Pre-Review Process – DS/CN Specific

Time to completion

Maximum 7 days from acknowledgement of receipt.


Managing editor and Editorial Team

Action required by Managing Editor

Review article to check that it is broadly appropriate for the journal and mechanically ready for review.

This involves:

  1. Reviewing the abstract (if any) and contents for broad relevance to the journal’s subject area and approach.
  2. Reviewing the article as a whole for completeness, lack of typographical errors, and broad adherence to the journal’s preferred submission style. This includes being in Chicago author-date format and an appropriate bibliography.
  3. Writing to the editor/editorial team with a quick summary of the article’s content and your opinion as to whether it is broadly on topic and mechanically ready for review. If there is an abstract, and this is a suitable summary, you can include that. If there is no abstract or the abstract does not not adequately represent the content of the submission, summarise the article in no more than two or three sentences (e.g. “This article is about the use of gaming and the techniques of gaming in libraries and art galleries”; “this article is about the participation of Canadian settlers, as opposed to professional British soldiers, in combat in the war of 1812. it argues that ‘Canadians’ played a relatively insignificant part”). Make sure to say specifically whether or not the article has a lot of typos, and (broadly speaking) whether it conforms to the journal’s expectations for format and style (especially bibliographic style, since this is often the most expensive to fix). {{Link to sample emails}}.

The final responsibility for determining suitability for review is the editors’. Because this is primarily a mechanical decision (manuscripts that are off topic or full of typos rarely do well and can usually be sent back to the authors), your recommendation and evidence will be extremely helpful to them, however.

Although your comments will be helpful to the editors, you should not spend too much time on them: if the article appears to be unsuitable, your effort is wasted; if it appears to be suitable, the appropriate time for detailed comment comes after the referees have reviewed the piece. A quick read, impressionistic response, and brief statement of your opinion is all that is necessary at this point.

Action required by Editorial Team

Once your recommendation is sent to the Editorial team, the action will take place depending on your suggestions.
Importantly, if you suggest that the article is appropriate and “ready” for review, one or two members of the editorial team are responsible for reading through the article to ultimately determine if the piece is ready to be sent out for review.

  1. It will be sent to one editorial reader for initial approval. If the first reader believes it is ready for review, then it will be sent out for review.
  2. If the first reader is unsure if the article is ready or not, it will be passed on to a second reader for further determination.
  3. If the editors approve the article then it it will be sent out for review.
  4. If the article does not pass approval from both editors, then it will not be sent out for review.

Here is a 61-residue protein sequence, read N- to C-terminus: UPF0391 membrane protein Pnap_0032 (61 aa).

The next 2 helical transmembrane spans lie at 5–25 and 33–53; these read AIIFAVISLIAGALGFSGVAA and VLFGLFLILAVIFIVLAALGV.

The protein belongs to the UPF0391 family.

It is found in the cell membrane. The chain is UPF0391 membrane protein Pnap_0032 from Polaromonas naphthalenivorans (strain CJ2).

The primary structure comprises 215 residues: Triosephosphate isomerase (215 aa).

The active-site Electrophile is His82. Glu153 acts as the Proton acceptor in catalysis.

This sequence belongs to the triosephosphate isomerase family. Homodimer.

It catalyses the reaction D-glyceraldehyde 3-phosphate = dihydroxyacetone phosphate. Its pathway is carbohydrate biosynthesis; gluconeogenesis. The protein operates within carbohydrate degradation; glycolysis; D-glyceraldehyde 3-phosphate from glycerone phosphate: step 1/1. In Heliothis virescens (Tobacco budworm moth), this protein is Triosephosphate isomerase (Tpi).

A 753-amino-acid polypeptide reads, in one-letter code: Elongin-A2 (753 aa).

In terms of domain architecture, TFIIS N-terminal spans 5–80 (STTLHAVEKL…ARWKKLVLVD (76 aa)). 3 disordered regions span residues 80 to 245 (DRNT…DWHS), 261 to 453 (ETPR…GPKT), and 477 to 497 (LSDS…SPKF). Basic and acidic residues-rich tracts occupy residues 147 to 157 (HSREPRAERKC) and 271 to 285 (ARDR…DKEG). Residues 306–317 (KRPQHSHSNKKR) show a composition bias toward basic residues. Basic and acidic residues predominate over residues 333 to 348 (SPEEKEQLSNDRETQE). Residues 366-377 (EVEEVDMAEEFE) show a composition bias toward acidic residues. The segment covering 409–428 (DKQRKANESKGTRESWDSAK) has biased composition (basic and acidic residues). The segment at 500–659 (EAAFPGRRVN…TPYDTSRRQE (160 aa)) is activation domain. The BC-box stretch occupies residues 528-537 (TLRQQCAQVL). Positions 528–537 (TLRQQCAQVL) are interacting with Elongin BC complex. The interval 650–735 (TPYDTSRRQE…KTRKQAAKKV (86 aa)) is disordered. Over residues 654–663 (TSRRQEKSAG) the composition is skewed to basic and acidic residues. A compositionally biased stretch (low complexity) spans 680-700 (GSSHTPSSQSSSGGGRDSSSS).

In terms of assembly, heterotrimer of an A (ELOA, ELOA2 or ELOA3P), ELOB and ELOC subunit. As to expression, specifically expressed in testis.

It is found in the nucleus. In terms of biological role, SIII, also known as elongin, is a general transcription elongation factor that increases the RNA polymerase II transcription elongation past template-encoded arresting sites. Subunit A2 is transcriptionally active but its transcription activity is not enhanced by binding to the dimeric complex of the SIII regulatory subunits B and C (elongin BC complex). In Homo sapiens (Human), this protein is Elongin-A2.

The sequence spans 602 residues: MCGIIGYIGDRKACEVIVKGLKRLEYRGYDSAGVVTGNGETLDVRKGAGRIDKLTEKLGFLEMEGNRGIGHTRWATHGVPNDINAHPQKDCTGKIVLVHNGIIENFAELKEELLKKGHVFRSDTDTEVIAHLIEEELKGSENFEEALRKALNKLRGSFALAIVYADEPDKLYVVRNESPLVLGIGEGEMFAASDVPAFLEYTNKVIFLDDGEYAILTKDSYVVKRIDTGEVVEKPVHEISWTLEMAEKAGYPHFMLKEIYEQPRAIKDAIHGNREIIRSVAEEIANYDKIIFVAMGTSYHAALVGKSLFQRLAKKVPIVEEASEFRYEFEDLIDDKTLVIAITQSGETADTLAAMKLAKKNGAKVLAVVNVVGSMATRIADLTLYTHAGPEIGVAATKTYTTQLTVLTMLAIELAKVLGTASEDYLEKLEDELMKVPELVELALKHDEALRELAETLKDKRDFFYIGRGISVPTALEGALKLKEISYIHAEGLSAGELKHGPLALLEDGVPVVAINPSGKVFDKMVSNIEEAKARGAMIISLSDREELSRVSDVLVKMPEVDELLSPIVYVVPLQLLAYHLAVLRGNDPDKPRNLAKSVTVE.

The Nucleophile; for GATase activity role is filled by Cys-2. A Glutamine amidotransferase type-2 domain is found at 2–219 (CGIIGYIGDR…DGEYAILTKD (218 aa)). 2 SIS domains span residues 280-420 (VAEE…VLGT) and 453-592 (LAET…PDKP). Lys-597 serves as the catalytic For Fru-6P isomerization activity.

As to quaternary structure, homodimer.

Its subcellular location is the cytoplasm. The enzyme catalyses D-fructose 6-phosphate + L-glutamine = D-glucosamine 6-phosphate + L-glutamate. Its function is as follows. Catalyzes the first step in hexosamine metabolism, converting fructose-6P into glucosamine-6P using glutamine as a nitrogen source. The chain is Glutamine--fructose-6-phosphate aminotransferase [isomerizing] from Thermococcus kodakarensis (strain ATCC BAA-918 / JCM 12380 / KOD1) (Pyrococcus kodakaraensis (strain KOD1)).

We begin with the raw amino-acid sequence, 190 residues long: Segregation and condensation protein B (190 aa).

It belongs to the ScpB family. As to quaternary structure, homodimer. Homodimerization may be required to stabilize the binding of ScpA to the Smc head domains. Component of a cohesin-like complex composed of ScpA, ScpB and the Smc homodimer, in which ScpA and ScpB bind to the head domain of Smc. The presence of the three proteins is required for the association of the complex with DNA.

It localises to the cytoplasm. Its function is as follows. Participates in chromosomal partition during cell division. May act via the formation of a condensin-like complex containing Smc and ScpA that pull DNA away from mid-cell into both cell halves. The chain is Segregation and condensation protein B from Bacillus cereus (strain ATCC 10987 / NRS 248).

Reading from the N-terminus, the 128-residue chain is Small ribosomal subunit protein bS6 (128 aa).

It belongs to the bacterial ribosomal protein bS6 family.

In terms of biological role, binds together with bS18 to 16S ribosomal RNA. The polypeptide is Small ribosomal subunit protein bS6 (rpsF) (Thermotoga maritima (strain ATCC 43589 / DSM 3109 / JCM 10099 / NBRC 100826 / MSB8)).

If the article is rejected, it may be sent back to the author with comments and suggestions for changes and recommended for resubmission, or submission to a more appropriate journal. However, it may be rejected until substantial changes are made, at which point the article can be resubmitted at a later date.

Background and further details

Each Journal in the incubator has a different submission procedure. Typical procedure for DS/CN requires the authors to register and submit via an on-line form in OJS at

Acknowledging receipt in a timely manner and introducing yourself is very important in establishing your (and the journal’s) professionalism. Editorial processes can be very opaque to outsiders, and anything that can reduce this makes subsequent steps easier.

If you are upfront with people about processes and deadlines (and stick to them), you’ll find that things go much easier later in the process.

Digital Medievalist

Digital Medievalist is an international web-based community for medievalists working with digital media. It was established in 2003 to help scholars meet the increasingly sophisticated demands faced by designers of contemporary digital projects. Digital Medievalist publishes an open access journal, sponsors conference sessions, runs an email discussion list and encourages best practice in digital medieval resource creation.

Membership in Digital Medievalist is open to anyone with an interest in its subject matter, without regard to skill or previous experience in Digital Humanities or Medieval Studies. Participants range from novices contemplating their first project to many of the pioneers in our field. There are, as of 5 May 2012, a total of 744 members of the mailing list.

The project is hosted at the University of Lethbridge, and overseen by an international executive of medievalists with extensive experience in the use of digital media.

Digital Studies / Le champ numérique

Digital Studies / Le champ numérique (ISSN 1918-3666) is a refereed academic journal serving as a formal arena for scholarly activity and as an academic resource for researchers in the digital humanities. DS/CN is published by the Society for Digital Humanities / Société pour l’étude des médias interactifs (SDH/SEMI), a partner in the Alliance of Digital Humanities Organisations (ADHO). DS/CN was founded for SDH/SEMI at the Electronic Textual Cultures Lab, University of Victoria, in 2008 by Ray Siemens and Christian Vandendorpe.